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TL;DR: The goal of this series is to pinpoint areas of chemistry where recent progress has outpaced what is covered in any available textbooks, and then seek out and persuade experts in these fields to produce relatively concise but instructive introductions to their fields.
Abstract: New textbooks at all levels of chemistry appear with great regularity. Some fields like basic biochemistry, organic reaction mechanisms, and chemical ther modynamics are well represented by many excellent texts, and new or revised editions are published sufficiently often to keep up with progress in research. However, some areas of chemistry, especially many of those taught at the grad uate level, suffer from a real lack of up-to-date textbooks. The most serious needs occur in fields that are rapidly changing. Textbooks in these subjects usually have to be written by scientists actually involved in the research which is advancing the field. It is not often easy to persuade such individuals to set time aside to help spread the knowledge they have accumulated. Our goal, in this series, is to pinpoint areas of chemistry where recent progress has outpaced what is covered in any available textbooks, and then seek out and persuade experts in these fields to produce relatively concise but instructive introductions to their fields. These should serve the needs of one semester or one quarter graduate courses in chemistry and biochemistry. In some cases the availability of texts in active research areas should help stimulate the creation of new courses. CHARLES R. CANTOR New York Preface This monograph is based on a review on polynucleotide structures written for a book series in 1976."

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"“Ping-Pong” Interactions between Mi..." refers background in this paper

  • ...Human mitochondria do not import tRNA, but a number of neuromuscular degenerative and metabolic diseases are caused by mutations in mitochondrial tRNA genes (21)....

    [...]


Journal ArticleDOI
03 Jul 1998-Science
Abstract: Mitochondrial cytochrome bc1 complex performs two functions: It is a respiratory multienzyme complex and it recognizes a mitochondrial targeting presequence. Refined crystal structures of the 11-subunit bc1 complex from bovine heart reveal full views of this bifunctional enzyme. The "Rieske" iron-sulfur protein subunit shows significant conformational changes in different crystal forms, suggesting a new electron transport mechanism of the enzyme. The mitochondrial targeting presequence of the "Rieske" protein (subunit 9) is lodged between the two "core" subunits at the matrix side of the complex. These "core" subunits are related to the matrix processing peptidase, and the structure unveils how mitochondrial targeting presequences are recognized.

1,144 citations


Journal ArticleDOI
TL;DR: Molecular chaperones in the matrix exert multiple functions in translocation, sorting, folding, and assembly of newly imported proteins.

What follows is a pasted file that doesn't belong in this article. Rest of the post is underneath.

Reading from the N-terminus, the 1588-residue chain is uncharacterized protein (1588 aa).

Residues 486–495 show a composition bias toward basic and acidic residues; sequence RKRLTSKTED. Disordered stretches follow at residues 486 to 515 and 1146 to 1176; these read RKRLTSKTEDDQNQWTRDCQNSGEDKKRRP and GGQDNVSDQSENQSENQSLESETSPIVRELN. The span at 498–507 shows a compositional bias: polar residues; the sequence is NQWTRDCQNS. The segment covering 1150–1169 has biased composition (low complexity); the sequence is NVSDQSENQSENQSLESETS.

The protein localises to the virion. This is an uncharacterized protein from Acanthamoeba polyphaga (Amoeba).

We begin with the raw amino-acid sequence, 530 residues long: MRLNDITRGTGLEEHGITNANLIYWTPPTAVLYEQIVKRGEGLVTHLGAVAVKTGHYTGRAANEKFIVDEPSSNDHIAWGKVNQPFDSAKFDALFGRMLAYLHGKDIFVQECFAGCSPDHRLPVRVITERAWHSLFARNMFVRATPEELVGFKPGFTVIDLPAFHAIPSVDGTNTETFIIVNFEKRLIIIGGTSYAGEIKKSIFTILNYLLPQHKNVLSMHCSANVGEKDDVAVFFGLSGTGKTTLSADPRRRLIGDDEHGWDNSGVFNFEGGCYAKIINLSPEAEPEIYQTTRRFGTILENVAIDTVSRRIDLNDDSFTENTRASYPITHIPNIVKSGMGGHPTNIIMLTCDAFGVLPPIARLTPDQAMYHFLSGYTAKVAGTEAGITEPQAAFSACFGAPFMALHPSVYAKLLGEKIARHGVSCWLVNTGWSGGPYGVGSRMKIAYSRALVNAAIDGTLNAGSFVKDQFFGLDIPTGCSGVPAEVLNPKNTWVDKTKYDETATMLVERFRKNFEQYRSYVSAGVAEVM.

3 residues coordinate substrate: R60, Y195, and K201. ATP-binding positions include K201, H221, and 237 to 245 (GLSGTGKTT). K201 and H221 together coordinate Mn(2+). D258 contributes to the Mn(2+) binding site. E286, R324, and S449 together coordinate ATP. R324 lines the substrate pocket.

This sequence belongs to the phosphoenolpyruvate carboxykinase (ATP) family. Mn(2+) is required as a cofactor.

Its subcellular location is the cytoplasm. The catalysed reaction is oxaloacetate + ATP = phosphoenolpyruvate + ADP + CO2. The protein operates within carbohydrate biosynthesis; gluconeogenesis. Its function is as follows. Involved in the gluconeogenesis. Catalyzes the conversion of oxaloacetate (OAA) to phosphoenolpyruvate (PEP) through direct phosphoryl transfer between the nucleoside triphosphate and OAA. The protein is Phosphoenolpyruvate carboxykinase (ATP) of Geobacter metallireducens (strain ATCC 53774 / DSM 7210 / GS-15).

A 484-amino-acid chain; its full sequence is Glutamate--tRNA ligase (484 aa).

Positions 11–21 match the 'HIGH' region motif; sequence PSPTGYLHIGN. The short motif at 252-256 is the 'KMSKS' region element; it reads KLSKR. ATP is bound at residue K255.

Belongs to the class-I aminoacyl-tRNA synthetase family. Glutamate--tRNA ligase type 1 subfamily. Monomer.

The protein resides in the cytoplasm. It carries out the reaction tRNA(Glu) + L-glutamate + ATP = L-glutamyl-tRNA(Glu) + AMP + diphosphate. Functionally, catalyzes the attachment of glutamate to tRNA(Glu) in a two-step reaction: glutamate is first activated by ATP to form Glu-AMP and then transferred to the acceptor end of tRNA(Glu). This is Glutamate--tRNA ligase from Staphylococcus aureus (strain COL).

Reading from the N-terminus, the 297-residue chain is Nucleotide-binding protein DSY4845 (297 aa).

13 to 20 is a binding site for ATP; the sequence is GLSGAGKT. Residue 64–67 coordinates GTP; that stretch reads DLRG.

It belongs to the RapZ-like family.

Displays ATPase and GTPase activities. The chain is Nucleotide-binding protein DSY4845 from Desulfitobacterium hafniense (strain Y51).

Abstract: Mitochondria import many hundreds of different proteins that are encoded by nuclear genes These proteins are targeted to the mitochondria, translocated through the mitochondrial membranes, and sorted to the different mitochondrial subcompartments Separate translocases in the mitochondrial outer membrane (TOM complex) and in the inner membrane (TIM complex) facilitate recognition of preproteins and transport across the two membranes Factors in the cytosol assist in targeting of preproteins Protein components in the matrix partake in energetically driving translocation in a reaction that depends on the membrane potential and matrix-ATP Molecular chaperones in the matrix exert multiple functions in translocation, sorting, folding, and assembly of newly imported proteins

1,079 citations


Journal ArticleDOI
TL;DR: The TIM23 complex is a major translocase in the inner mitochondrial membrane that uses two energy sources, namely membrane potential and ATP, to facilitate preprotein translocation across the inner membrane and insertion into the inner membranes.
Abstract: Mitochondria comprise approx. 1000–3000 different proteins, almost all of which must be imported from the cytosol into the organelle. So far, six complex molecular machines, protein translocases, were identified that mediate this process. The TIM23 complex is a major translocase in the inner mitochondrial membrane. It uses two energy sources, namely membrane potential and ATP, to facilitate preprotein translocation across the inner membrane and insertion into the inner membrane. Recent research has led to the discovery of a number of new constituents of the TIM23 complex and to the unravelling of the mechanisms of preprotein translocation.

459 citations


"“Ping-Pong” Interactions between Mi..." refers background in this paper

  • ...Moreover, the sequence and bioenergetic requirements for outer and inner membrane transfer are nonidentical (2), indicating the presence of a distinct transport machinery (the RNA import complex [RIC]) at the inner membrane, a situation similar to the TOM and TIM complexes for protein import (15)....

    [...]